Raising money for your startup can be hard. Not every entrepreneur can walk into Silicon Valley with a business idea and walk out with multiple VC term sheets in hand. Sometimes the only path to financing your startup is through the hard work of pitching and cobbling together a group of angels and other individual investors. But that path takes time and can be frustrating. Potential investors may hesitate to commit or, even worse, give you the dreaded “you’re-too-early-for-us” response. The offer from a “finder” to introduce you to investors with cash sounds attractive. Why not, right? What’s the downside?
You can use a finder if their role is limited and their compensation is structured properly. But you can cause major problems for yourself and the finder if they’re too involved and paid commissions on the money raised. These are activities that only registered broker-dealers (persons or firms engaged in the business of buying and selling securities for themselves or others) can engage in. If your company uses a finder acting as a broker-dealer, you might find your fundraising round unraveling, and your finder might find themselves in trouble with the Securities and Exchange Commission (SEC).
A “true” finder
A “true” finder can be OK if they limit their role to making introductions, receive a flat or hourly consulting fee that is not contingent on the success of the offering, and avoid any active role in negotiating and completing the investment. Finders acting in this very limited capacity are not considered broker-dealers. As a result, true finders are largely unregulated under the securities laws and need not be registered with the state or federal government as broker-dealers. This area is murky, however, because there are not clear regulations and the rules of the road have been developed in court cases and case-by-case “no-action” letters from the SEC.
The real problem is that many finders do not limit their activities to mere introductions. These finders end up assisting in structuring and negotiating the offering, providing advice regarding the offering and investment, and even encouraging and inducing investors to invest. These activities make them a “broker” under the securities laws, and federal and state governments require that brokers be registered. Often the finder is not registered as a broker.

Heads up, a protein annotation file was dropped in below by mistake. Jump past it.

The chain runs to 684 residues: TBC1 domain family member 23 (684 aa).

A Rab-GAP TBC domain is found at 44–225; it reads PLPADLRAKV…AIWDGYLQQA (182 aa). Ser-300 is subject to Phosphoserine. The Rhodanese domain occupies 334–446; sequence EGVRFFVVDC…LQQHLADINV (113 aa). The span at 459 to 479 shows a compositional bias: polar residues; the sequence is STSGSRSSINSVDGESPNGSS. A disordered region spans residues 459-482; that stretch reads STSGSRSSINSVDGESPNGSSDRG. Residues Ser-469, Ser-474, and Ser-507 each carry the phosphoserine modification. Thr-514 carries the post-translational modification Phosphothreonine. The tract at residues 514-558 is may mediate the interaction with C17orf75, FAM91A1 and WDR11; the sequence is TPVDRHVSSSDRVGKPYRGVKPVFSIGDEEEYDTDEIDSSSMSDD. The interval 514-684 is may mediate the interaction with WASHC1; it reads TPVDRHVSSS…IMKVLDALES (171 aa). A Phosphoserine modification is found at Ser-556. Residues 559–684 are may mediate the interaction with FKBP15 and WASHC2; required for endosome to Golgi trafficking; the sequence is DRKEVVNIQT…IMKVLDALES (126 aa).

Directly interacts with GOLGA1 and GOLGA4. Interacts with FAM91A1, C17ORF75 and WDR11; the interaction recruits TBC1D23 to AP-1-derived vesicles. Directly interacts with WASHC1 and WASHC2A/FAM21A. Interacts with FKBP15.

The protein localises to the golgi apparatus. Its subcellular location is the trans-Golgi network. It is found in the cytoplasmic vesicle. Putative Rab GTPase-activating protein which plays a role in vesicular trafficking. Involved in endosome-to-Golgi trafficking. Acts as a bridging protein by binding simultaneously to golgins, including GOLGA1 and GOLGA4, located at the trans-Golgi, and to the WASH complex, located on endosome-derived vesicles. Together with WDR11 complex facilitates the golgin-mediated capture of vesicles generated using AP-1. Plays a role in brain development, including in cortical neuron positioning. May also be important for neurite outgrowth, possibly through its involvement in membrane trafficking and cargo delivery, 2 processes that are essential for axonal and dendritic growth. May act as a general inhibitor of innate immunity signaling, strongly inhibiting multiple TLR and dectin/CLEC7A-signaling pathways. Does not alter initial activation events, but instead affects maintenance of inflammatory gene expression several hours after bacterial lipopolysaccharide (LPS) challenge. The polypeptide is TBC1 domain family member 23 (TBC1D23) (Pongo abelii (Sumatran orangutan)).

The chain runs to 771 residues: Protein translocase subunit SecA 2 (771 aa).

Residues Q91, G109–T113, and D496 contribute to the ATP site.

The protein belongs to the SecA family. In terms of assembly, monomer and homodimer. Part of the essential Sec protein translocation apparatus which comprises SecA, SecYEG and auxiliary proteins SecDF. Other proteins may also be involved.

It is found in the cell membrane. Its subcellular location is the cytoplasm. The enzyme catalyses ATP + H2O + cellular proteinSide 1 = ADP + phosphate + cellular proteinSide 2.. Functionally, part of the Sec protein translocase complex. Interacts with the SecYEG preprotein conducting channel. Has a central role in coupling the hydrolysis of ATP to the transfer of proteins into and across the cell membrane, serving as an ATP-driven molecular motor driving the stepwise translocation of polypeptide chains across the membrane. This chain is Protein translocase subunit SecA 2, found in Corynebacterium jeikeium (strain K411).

Finders also prefer success-based compensation, calculated as a percentage of the funds raised by the company, and companies prefer to pay finders only if and when they’re successful in helping to raise capital. Both courts and the SEC, however, take the position that such success-based compensation (also referred to as transaction-based compensation) is the telltale factor indicating whether a finder is acting as an unregistered broker-dealer.
So, what’s the risk?
For the company, using an unregistered broker-dealer to assist with an offering could create a rescission right in favor of the investors. If investors succeed in rescinding their investments, the company must return their money. For the finder acting as an unregistered broker-dealer, they could be subject to severe SEC sanctions and the company could void the finder’s engagement agreement, requiring return of the finder’s compensation. Moreover, even if a finder’s activities and compensation are perfectly legal, the relationship alone can still give rise to problems for the company. Any financial relationship with a finder must be disclosed to investors and listed on the company’s Form D filed with the SEC and state securities departments. Disclosure of such a relationship, again, even if perfectly legal, may nevertheless prompt some states to initiate an investigation.
The situation in Michigan, however, is even murkier. In the recent case Pransky v. Falcon Group, the Michigan Court of Appeals held that a “finder” as defined in the Michigan Uniform Securities Act, was not required to be registered with and regulated by the State of Michigan, even where the company agreed to pay success-based compensation. Michigan companies and finders, however, should not take the opinion as a green light to engage in a finder relationship, structured with success-based compensation, without fear of regulatory oversight. The trial court initially dismissed the case on summary judgment, and as a result there was no evidence in the record of whether or not the finder’s activities went beyond mere introductions. In addition, some commentators have criticized the court’s decision. Perhaps sensing such impending criticism, the Court of Appeals, in a footnote, cautioned that the “better course of action would be for finders acting pursuant to similar contracts to protect themselves by registering, at the very least, as broker-dealers; the line between a finder’s activities and that of a broker-dealer…is a thin one and persons acting under such contracts without being registered are inviting litigation.”
The bottom line
Using finders for raising capital is not the easy solution it appears to be at first glance. Worse yet, it can lead to significant problems. As the saying goes, nothing worth having is easy. If you don’t have a VC-backable business, you may have an even harder time raising capital than most. Regardless, when it comes to raising money for your startup, be your own “finder”. Network, hustle, and tell your story. No one is more effective than you at explaining your business and the investment opportunity – so think twice and check with your lawyer before you let an intermediary get between you and your potential investors.